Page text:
Figures 1a and 1b show that among Southern African Americans, indicated by red triangles, prior exposure to desegregation had large positive effects on human capital and economic self-sufficiency. Compared to exposure at age 17, being born five years before a desegregation order is associated with a 0.4 standard deviation increase in the human capital index and a 0.5 standard deviation increase in the economic autonomy index. The fact that the effects begin to show before the age of five likely reflects the court orders themselves often taking at least five years to fully implement. Notably, we detect no further decline or improvement in outcomes for African Americans over the age of 17 when exposed to the orders, which is reassuring given that individuals in this range had no differential exposure to orders as they had all already graduated. Since the index variables are potentially different to interpret, we also report the results for the individual variables that go into the indexed results. Compared to those exposed to desegregation at age 17, African Americans born five years before these ordinances experienced a 15 percentage point increase in the likelihood of graduating from high school, an increase 10 percentage points in the probability of employment, and a 30% increase in earnings. However, the effects on college completion and incarceration are insignificant. Additional analyzes indicate that the effects we find are quite homogeneous between men and women, but appear to be greater in counties with higher levels of pre-court order racial inequality.

The same numbers indicate that prior exposure to desegregation orders had no significant impact (either substantively or statistically) for white Southerners. However, Figures 1c and 1d present the results for northern counties: unlike the southern models, we observe no association between prior exposure to desegregation orders and improved adult outcomes for northern blacks. Although our data are limited in their ability to assess the mechanisms driving this finding, increasing baseline segregation rates in the South is a potential explanation. Additionally, families in the North may have responded to orders in ways that entrenched segregation on a de facto level rather than a de jure level (as was the case in the South), e.g. by migrating to suburban school districts or enrolling in schools. private schools.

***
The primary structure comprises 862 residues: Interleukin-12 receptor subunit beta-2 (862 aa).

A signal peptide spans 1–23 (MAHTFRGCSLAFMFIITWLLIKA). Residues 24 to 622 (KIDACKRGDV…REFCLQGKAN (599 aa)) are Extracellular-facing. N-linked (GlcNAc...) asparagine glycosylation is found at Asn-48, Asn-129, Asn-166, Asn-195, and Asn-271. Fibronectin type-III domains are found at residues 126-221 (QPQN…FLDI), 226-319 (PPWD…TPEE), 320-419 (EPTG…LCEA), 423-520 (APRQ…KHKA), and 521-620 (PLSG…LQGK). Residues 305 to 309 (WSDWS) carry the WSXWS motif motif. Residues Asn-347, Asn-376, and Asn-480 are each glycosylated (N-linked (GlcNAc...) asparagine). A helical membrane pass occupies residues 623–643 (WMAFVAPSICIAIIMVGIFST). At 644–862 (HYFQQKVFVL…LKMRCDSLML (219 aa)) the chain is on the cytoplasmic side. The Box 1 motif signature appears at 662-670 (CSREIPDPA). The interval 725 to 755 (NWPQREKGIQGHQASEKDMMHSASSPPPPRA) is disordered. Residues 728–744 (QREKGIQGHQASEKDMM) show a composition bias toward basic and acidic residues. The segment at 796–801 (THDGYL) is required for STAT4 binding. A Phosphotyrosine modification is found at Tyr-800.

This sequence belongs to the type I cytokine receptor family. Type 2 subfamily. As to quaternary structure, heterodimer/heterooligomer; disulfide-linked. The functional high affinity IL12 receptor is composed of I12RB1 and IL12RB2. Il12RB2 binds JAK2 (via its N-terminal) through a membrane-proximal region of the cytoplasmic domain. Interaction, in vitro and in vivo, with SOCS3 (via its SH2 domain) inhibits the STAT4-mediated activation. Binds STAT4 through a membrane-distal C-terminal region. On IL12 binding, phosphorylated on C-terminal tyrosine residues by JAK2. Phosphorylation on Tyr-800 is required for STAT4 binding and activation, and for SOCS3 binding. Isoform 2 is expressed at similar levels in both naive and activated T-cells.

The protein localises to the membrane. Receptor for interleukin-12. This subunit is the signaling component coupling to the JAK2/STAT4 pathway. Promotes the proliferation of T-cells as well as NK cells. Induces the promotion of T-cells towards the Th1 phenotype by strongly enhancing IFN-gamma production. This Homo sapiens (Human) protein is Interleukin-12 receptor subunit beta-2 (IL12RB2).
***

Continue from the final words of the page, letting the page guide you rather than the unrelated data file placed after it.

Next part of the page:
Overall, while our results suggest that desegregation efforts in the South have been remarkably effective in improving black outcomes, the clear lack of effects outside the South strongly suggests that there are limits to the effectiveness of integration initiatives in certain contexts. This calls into question whether current or future interventions are likely to be effective when they do not constitute such transformative change to local education systems or when effective pathways to avoid integrated schools are available to white families.


Bailey, M, S Sun and B Timpe (2021), “The long-term impacts of Head Start on human capital and labor market outcomes”,, 06 June.

Biasi, B (2019), “School funding equalization increases intergenerational mobility”,, 24 April.

Card, D, C Domnisoru and L Taylor (2018), “Investing in public education to increase intergenerational mobility”,, 6 October.

Card, D and A Krueger (1992), “School Quality and Black-White Relative Earnings: A Direct Assessment”, The Quarterly Journal of Economics, 107(1): 151–200.

Chetty, R, N Hendren, P Kline and E Saez (2014), “Where is the land of opportunity? Intergenerational mobility in the United States”,, 04 February.

Elango, S, JL Garcia, J Heckman and A Hojman (2016), “Early Childhood Education and Social Mobility”,, 12 January.

Guryan, J (2004), “Desegregation and Black Dropout Rates”, American Economic Review94(4): 919–943.

Hanushek, E (1986), “The economics of schooling: production and efficiency in public schools”, Economic Literature Review 24(3): 1141-1177.

Johnson, RC (2011), “Long-Run Impacts of School Desegregation and School Quality”, NBER Working Paper 16664.

Johnson, RC (2019), Children of the dream: why school integration works, Basic books.

Shertzer, A and R Walsh (2016), “Why American Cities Are Segregated by Race: New Evidence on the Role of ‘White Flight’”,, 19 May.